Our beliefs about standards

Build for users Data portability tools should be easy to find, intuitive to use, and readily available for users.

Privacy and Security Providers on each side of the portability transaction should have strong privacy and security measures—such as encryption in transit—to guard against unauthorized access, diversion of data, or other types of fraud.

Focus on users' data Portability efforts should support and empower the individual user and how they shape their digital presence and activities. The content that a user creates, imports or approves for collection is to many the most obvious kind of data to transfer. Data generated by user activity can be more challenging to make available in a sensible way that adds value for the user, but some applications may be very compelling.

Respect Everyone We live in a collaborative world: people connect and share on social media, they edit docs together, and they comment on videos, pictures and more. Data portability tools should be respectful of a user's expectations of the context of their contributions. Careful understanding of use cases and respecting the contributions of all parties involved can inform choices about portability scope.

The Team

Driven by a shared passion for technology and positive change, our staff brings diverse expertise to our mission.

Chris Riley

Executive Director

Chris comes from the R Street Institute, a Washington, DC-based think tank, prior to which he led the Mozilla Corporation’s global public policy efforts for several years. His open source roots go back even further to his time working on the internet freedom portfolio at the U.S. Department of State, where he supported open source security and anti-censorship tools dedicated to advancing human rights online. Chris received his B.S. in computer science from Wheeling Jesuit University, his Ph.D. in computer science from Johns Hopkins University and his J.D. from Yale Law School.

Lisa Dusseault


Ms. Dusseault previously served as the CTO and Co-Founder of Compaas. Prior to Compaas, Ms. Dusseault served in technical roles at StubHub, Smule, and Microsoft among others, and spent several years as the Applications Area Director at the Internet Engineering Task Force.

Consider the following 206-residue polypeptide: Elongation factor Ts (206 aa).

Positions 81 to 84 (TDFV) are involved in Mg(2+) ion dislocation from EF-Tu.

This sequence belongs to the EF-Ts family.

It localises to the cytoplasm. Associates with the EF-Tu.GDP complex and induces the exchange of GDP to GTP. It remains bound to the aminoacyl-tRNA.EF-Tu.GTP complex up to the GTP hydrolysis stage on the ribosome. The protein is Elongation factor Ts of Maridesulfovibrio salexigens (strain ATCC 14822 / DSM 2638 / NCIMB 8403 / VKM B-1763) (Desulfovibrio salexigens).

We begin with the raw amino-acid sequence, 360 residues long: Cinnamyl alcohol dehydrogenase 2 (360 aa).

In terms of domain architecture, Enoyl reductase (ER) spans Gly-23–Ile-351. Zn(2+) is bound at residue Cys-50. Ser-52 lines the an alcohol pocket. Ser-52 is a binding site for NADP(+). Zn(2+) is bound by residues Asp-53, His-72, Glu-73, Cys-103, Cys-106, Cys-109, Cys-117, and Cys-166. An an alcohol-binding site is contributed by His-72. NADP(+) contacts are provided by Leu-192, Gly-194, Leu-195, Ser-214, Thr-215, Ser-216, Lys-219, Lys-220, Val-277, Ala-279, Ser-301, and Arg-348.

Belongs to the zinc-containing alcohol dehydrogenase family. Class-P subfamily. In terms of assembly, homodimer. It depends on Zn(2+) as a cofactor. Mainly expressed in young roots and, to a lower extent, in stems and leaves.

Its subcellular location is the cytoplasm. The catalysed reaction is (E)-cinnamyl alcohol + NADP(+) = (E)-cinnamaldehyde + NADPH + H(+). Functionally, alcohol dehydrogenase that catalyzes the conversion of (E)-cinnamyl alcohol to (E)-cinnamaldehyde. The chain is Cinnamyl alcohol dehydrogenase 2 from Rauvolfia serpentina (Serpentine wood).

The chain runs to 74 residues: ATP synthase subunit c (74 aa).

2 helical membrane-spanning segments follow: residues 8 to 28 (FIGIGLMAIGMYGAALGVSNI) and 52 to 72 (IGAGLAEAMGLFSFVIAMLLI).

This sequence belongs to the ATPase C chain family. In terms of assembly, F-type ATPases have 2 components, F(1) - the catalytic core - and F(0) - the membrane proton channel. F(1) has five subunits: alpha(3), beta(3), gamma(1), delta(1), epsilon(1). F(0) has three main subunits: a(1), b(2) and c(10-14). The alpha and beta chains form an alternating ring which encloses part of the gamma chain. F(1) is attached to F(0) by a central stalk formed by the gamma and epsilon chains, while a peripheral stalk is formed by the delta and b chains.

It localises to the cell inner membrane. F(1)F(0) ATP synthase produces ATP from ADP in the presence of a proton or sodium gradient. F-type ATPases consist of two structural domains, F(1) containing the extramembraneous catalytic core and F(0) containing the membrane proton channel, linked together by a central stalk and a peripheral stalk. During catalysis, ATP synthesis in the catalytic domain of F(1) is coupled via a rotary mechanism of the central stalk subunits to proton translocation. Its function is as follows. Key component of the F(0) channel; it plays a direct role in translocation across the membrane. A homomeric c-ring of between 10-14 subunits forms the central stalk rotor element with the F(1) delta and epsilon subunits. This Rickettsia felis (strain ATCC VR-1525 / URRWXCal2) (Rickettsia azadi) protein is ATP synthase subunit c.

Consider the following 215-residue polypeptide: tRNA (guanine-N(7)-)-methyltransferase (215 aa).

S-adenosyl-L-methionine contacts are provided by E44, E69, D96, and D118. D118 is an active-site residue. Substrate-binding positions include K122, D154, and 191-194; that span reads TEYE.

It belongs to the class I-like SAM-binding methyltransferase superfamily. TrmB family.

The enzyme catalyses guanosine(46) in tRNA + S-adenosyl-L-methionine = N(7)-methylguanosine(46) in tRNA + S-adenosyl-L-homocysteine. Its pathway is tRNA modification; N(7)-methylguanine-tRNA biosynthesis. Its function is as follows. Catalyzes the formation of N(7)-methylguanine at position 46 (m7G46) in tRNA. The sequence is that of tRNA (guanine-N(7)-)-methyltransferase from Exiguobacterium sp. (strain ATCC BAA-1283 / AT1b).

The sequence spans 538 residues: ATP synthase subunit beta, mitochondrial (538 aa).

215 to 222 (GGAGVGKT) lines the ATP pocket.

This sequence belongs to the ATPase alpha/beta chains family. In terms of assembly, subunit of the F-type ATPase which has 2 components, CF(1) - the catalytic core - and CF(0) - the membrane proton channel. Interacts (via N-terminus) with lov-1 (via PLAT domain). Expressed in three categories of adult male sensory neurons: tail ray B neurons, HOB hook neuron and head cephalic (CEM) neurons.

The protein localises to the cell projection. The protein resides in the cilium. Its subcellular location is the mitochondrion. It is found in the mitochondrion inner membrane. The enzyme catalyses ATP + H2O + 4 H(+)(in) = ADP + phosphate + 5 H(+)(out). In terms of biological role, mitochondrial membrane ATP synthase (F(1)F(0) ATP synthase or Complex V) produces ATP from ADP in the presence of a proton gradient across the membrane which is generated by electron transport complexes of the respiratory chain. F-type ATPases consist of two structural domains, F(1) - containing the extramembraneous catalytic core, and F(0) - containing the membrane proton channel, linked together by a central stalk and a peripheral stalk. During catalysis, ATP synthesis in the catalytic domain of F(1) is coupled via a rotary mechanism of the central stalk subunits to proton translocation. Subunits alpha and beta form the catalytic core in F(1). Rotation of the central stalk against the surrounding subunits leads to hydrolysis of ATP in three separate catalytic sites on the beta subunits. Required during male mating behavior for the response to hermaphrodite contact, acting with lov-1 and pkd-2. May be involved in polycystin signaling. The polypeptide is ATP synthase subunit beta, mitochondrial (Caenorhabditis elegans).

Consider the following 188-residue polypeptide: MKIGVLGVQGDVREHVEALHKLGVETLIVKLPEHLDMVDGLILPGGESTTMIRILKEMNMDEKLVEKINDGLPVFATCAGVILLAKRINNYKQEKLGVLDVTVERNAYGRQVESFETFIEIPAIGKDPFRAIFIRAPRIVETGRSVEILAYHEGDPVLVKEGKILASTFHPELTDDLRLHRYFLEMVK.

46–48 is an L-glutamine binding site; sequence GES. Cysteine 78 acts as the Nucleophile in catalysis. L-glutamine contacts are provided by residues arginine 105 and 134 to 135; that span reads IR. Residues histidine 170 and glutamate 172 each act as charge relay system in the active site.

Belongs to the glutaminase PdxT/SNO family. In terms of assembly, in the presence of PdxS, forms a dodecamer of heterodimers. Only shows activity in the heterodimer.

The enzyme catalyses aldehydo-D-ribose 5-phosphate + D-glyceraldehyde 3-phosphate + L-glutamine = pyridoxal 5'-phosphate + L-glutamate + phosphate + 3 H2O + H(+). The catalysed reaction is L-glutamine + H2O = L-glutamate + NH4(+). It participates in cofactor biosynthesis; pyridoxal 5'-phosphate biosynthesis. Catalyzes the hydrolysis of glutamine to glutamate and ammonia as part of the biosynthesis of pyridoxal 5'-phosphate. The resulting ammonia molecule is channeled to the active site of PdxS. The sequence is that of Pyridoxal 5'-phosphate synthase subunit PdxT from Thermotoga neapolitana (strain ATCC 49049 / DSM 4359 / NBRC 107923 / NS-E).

Delara Derakhshani

Director of Policy

Ms. Derakhshani brings more than fifteen years of legal and policy expertise in privacy, technology, and telecommunications in the public and private sector serving in roles with Consumer Reports, Meta’s Reality Labs policy team, and the Entertainment Software Association.

Keep up with DTI

The scope of data portability is as broad and diverse as user data itself. We welcome you to join us in our efforts. To follow along with DTI’s work via our newsletter, please sign up below.


We are committed to providing users with the information they need to make informed decisions about their data.

What are some examples of data portability?

There are many use cases for users porting data directly between services, some we know about today, and some we have yet to discover. A couple of examples of ones we know users want today are...

  • Moving one's private photos and photo albums to a different online hosting service permanently
  • Moving social media post history to a new location without having to start from scratch at a new URL
  • Trying out a new service with data from a service you already use, even if you don't decide to make the move
  • Importing content into a new short-form video social service and continuing to use it in parallel with the old service
What is DTP?

One of the projects that DTI (Data Transfer Initiative) helps support is DTP (Data Transfer Project). The project was started much earlier than DTI was founded, and is an open source project with contributions from several companies. DTP is hosted by companies and connected to their data services in order to provide portability services that work with the other platforms participating in DTP.

What kinds of data can be transferred through DTP?

DTP can be used to transfer photos, videos and posts or documents, depending on what kind of data the source can send and the destination can accept. Platforms that use DTP will offer available choices on their data management Web sites.

Who is responsible for protecting data?

Each organization is responsible for securing and protecting the data it receives, whether received via data portability or another way. Organizations must also ensure that data is protected in transit when participating in data transfer.

When data is transferred via DTP, who gets a copy?

Only the source and destination ever get access to data transfered via the DTP.

Still have a question?

If you have any questions that are not answered in our FAQ, please feel free to contact us.